In a October 2015 Ministry of Water and Environment report titled: “Uganda’s intended nationally determined contribution”, which I read in 2017, I learnt:
“Uganda has contributed least to the potentially catastrophic build up of the human-derived greenhouse gases (GHGs) in the atmosphere and yet the country is most vulnerable to global warming and climate change impacts. (Uganda has one of the lowest green-house gas emissions per capita in the world, estimated at 1.39 tons carbon dioxide, far below the global average of approximately 7.99 tons of carbon dioxide. Furthermore, Uganda’s contribution to world’s total green-house emission is estimated at 0.099%).”Ministry of Water and Environment
My view then was that this will not continue to hold if Uganda continue’s to work towards the ‘modernisation’, ‘industrialisation’ ‘middle-income’ thingy … Six years later there are plenty of climate change catastrophes that are symptomatic of the negative consequences of Uganda’s push to modernise and industrialise in a certain way so as to achieve middle income status.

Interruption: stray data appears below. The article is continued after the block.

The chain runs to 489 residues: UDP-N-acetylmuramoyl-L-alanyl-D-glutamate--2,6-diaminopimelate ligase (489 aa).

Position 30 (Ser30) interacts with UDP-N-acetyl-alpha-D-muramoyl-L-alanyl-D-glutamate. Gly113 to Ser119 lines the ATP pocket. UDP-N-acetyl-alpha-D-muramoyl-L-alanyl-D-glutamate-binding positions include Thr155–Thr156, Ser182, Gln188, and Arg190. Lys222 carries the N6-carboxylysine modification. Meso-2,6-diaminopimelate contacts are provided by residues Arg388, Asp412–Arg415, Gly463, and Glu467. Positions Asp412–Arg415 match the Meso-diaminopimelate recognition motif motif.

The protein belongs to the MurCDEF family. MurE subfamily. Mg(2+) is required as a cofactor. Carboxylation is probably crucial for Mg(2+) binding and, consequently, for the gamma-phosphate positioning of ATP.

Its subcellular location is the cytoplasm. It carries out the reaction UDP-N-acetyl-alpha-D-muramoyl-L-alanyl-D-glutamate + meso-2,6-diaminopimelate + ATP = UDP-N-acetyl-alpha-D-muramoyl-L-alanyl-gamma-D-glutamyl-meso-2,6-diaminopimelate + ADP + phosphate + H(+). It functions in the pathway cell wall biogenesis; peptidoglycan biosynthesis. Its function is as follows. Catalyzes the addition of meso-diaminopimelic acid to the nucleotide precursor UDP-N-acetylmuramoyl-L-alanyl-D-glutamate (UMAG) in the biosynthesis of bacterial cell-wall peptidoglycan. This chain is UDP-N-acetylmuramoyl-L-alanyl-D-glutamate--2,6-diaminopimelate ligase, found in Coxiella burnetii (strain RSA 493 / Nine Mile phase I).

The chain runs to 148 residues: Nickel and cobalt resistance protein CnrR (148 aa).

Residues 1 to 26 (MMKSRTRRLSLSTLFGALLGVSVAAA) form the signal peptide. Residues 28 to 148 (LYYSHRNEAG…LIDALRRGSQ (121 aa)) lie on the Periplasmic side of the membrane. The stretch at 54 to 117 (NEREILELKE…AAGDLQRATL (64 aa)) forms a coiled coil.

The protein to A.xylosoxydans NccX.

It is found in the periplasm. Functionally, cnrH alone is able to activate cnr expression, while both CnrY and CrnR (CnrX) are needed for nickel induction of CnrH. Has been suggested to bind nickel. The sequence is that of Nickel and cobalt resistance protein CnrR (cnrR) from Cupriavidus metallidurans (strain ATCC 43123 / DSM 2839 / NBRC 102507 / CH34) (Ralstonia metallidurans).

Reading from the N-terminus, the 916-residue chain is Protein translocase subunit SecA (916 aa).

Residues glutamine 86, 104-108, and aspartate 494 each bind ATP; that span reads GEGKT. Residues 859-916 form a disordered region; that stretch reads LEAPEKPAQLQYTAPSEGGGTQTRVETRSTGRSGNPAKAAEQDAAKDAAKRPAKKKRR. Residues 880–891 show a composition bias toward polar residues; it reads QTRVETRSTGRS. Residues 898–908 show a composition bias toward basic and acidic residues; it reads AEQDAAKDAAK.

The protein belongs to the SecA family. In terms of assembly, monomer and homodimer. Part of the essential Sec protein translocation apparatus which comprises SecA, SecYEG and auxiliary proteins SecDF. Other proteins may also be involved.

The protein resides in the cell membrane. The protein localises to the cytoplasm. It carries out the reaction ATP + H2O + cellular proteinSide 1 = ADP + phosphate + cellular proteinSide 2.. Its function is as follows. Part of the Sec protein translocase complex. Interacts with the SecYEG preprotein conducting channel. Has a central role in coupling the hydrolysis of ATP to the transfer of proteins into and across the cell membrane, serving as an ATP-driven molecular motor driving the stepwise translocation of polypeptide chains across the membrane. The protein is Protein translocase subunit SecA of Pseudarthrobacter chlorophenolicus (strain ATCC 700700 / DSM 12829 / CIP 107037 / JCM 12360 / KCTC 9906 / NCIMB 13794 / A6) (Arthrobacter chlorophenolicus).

A crucial example, case in point, is the destruction of forest cover in Uganda in order to accommodate the ‘modern lifestyle’ is eroding Uganda’s minimal contribution as among small emitter of greenhouse gases. My recent drive through Mabira forest was depressing for it would appear that only the trees along the highway survive and the bulk of it has been destroyed.
At my ancestral home in Pallisa, these days one can see for miles for nearly all forest cover has been cut down. In fact, it is rare to find land that is let fallow to regenerate, all is either under cultivation and or is settled on for homesteads. Through my travels throughout the country, it would appear that the case in my village is the norm countrywide.
This is why I surmise that the push that the thinking behind the modernisation and industrialisation rhetoric that drives government policy in general is the more dangerous for Uganda, in terms of environmental destruction.